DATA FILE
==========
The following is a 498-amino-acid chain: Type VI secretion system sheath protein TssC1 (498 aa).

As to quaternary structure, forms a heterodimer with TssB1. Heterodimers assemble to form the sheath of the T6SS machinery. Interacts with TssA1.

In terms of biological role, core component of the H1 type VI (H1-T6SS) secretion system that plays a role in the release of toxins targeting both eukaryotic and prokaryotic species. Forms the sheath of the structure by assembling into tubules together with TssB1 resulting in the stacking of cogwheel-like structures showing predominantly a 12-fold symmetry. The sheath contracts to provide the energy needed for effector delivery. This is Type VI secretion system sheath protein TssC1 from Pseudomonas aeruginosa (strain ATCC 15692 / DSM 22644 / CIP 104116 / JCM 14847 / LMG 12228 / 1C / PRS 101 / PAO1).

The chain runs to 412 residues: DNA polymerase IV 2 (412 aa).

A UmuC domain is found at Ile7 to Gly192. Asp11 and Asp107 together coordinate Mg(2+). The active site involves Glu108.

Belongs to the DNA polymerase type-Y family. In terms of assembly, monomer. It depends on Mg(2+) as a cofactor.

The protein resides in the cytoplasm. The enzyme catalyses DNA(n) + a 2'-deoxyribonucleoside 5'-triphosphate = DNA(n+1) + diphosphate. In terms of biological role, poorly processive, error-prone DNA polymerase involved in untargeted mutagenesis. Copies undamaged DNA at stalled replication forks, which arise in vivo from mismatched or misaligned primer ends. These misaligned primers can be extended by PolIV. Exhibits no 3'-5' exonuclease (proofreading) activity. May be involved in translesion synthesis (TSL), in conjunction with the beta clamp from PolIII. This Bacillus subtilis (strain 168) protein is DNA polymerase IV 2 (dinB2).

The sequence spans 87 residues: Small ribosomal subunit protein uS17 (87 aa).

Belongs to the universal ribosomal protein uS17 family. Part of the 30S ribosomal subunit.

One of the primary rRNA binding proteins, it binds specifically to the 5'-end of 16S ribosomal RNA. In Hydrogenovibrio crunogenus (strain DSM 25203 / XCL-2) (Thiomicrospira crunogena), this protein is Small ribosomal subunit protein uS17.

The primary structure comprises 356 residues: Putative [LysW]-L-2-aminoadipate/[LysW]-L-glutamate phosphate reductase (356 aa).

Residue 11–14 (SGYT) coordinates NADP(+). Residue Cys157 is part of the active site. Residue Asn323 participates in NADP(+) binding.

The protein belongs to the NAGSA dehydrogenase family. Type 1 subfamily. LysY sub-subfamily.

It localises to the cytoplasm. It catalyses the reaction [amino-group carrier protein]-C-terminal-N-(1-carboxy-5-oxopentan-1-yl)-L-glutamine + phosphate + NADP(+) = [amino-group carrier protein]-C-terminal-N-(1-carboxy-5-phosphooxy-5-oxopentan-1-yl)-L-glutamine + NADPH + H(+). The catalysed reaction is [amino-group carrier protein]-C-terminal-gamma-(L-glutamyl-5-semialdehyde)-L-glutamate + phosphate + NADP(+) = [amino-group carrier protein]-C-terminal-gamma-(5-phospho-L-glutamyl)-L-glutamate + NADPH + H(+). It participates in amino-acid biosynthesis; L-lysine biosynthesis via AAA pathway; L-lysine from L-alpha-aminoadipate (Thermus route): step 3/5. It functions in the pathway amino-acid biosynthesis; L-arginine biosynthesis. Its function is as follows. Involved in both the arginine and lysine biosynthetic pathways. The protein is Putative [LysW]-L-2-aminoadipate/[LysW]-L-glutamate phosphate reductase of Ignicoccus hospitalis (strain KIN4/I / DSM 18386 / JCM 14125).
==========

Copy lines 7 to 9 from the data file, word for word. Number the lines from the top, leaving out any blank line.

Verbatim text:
The protein resides in the cytoplasm. The enzyme catalyses DNA(n) + a 2'-deoxyribonucleoside 5'-triphosphate = DNA(n+1) + diphosphate. In terms of biological role, poorly processive, error-prone DNA polymerase involved in untargeted mutagenesis. Copies undamaged DNA at stalled replication forks, which arise in vivo from mismatched or misaligned primer ends. These misaligned primers can be extended by PolIV. Exhibits no 3'-5' exonuclease (proofreading) activity. May be involved in translesion synthesis (TSL), in conjunction with the beta clamp from PolIII. This Bacillus subtilis (strain 168) protein is DNA polymerase IV 2 (dinB2).

The sequence spans 87 residues: Small ribosomal subunit protein uS17 (87 aa).

Belongs to the universal ribosomal protein uS17 family. Part of the 30S ribosomal subunit.